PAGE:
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Art and technology.

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Welcome to our first fully electronic version of Children's Technology and Engineering!

We begin this new school year with an interesting and informative look at the integration of the arts into STEM, creating a new field called "STEAM." The addition of the arts to STEM education creates interesting opportunities for students to become creative and innovative in their learning. Certainly, one of the first places that students imagine and create unique objects and devices is in the elementary arts classrooms. Advocates of STEAM remind members of the STEM community that art and design are the foundations of innovation--and that true innovation does not come from technology alone, but from the merger of technology, art, and design. John Maeda, President of the world-renowned Rhode Island School of Design, remarked: "Art helps you see things in a less constrained space. Our economy is built upon convergent thinkers, people that execute things, get them done. But artists and designers are divergent thinkers: they expand the horizon of possibilities. Superior innovation comes from bringing divergents (the artists and designers) and convergents (science and engineering) together" (Lamont, 2010).

The arts offer the first vestiges of flexibility in problem-solving activities--this is especially important in the elementary grades. The National Arts Public Awareness Campaign states that students who have participated in arts projects are likely to have better scores in academic classes than those who don't participate in art programs. They also note that those students are four times more likely to participate in math and science activities.

The merging of STEM and the arts is not a novel approach, however. When considering what to write for this welcome, I quickly Googled Maestro Leonardo da Vinci. if ever there was an early example of STEAM in action, it is within the drawings and inventions produced by this genius. His observations were brought to life as he created exquisite renderings of what he saw and how he reckoned the way things worked. His codex of wonderful drawings are a marvel for all to look at. Imagine the things that were floating around in that fantastic mind that never made it to the pages of his portfolios! The merging of da Vinci's artistic abilities and his experiences with technology is a perfect example of the potential that STEAM holds for all children.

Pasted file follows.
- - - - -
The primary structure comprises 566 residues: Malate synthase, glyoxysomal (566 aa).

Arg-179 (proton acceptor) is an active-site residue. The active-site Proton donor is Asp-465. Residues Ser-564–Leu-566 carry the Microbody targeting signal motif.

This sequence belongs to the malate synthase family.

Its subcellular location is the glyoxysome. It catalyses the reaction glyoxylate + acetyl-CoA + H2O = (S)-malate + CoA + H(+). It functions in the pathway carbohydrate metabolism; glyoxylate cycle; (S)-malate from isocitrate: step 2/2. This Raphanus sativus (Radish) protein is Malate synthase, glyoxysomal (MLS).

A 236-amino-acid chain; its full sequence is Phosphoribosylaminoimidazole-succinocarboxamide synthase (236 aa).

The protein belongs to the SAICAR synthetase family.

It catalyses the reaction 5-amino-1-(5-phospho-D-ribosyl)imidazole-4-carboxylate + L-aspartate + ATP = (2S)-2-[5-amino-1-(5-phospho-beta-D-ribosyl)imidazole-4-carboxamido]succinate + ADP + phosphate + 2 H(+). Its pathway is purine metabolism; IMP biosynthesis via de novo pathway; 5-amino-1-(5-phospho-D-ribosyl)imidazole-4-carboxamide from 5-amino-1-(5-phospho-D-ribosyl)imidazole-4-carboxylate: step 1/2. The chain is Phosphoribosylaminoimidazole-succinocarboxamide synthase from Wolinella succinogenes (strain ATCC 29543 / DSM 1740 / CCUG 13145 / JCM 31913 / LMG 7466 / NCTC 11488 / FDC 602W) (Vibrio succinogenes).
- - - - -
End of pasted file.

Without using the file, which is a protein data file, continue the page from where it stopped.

While many of da Vinci's drawings contain the nascent details for various devices, his careful observation and ability to transfer ideas to paper are traits we ought to encourage in all students. Advocates of STEM, and other education reformers, should latch on to the provocative idea of encouraging more ideation and solution development through the use of artistic media such as modeling with clay, drawing, sculpting with a wide array of materials, photography, and other graphic means. These initial forays into the use of the imagination to explore solutions to problems can be extended through the creative integration of the arts across all subjects, not just STEM.

We are expecting another exciting year, with interesting themes for Children's Technology and Engineering. It is our hope that you will find CTE as valuable as you have in the past as we endeavor to be a fully electronic journal. Please let us know your thoughts.

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Lamont, T. (2010). John Maeda: Innovation is born when art meets science. The Observer, November 14, 2010. Retrieved from www. guardian.co.uk] technology/2010/nov/14/ my-bright-idea-johnmaeda

Charlie McLaughlin, DTE is Coordinator for the Technology Education Program at Rhode Island College and the Field Editor for CTE. He can be reached at cmdaughlin@ric.edu.
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Author:McLaughlin, Charlie
Publication:Children's Technology and Engineering
Article Type:Editorial
Geographic Code:1USA
Date:Sep 1, 2011
Words:598
Previous Article:Ideas for integrating technology education into everyday learning.
Next Article:Children's engineering and the arts.
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